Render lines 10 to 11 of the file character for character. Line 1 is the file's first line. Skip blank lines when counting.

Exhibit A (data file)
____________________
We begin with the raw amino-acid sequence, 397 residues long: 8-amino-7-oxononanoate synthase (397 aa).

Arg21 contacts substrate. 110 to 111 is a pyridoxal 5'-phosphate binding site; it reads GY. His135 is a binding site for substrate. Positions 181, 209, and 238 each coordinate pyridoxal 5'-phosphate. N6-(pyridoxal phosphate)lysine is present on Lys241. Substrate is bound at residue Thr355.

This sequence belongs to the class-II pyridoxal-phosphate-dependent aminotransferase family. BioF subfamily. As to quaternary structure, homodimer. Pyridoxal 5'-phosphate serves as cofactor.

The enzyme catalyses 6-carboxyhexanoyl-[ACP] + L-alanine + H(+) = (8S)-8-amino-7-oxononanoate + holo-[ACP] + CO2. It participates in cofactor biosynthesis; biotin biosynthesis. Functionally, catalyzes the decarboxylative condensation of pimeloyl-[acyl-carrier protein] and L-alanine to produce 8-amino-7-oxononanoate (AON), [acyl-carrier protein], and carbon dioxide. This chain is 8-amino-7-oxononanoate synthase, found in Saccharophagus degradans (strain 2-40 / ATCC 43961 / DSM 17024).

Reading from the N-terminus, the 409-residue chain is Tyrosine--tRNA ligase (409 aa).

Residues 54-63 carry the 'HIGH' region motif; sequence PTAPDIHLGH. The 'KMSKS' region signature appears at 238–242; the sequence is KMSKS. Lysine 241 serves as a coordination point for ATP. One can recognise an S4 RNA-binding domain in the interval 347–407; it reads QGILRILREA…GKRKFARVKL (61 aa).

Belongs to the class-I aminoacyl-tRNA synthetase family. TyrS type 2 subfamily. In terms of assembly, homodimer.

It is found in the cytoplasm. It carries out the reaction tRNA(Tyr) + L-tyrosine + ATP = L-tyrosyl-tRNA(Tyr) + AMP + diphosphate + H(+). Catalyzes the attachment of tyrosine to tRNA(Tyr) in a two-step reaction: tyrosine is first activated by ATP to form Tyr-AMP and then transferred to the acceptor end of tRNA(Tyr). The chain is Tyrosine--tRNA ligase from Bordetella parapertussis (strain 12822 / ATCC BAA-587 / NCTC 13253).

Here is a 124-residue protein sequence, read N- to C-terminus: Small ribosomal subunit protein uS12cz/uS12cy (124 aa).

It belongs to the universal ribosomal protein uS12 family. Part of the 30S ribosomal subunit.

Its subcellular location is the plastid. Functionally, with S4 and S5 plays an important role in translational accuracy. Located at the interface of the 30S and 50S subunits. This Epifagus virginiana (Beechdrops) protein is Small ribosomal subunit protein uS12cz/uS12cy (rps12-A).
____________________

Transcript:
It belongs to the universal ribosomal protein uS12 family. Part of the 30S ribosomal subunit.

Its subcellular location is the plastid. Functionally, with S4 and S5 plays an important role in translational accuracy. Located at the interface of the 30S and 50S subunits. This Epifagus virginiana (Beechdrops) protein is Small ribosomal subunit protein uS12cz/uS12cy (rps12-A).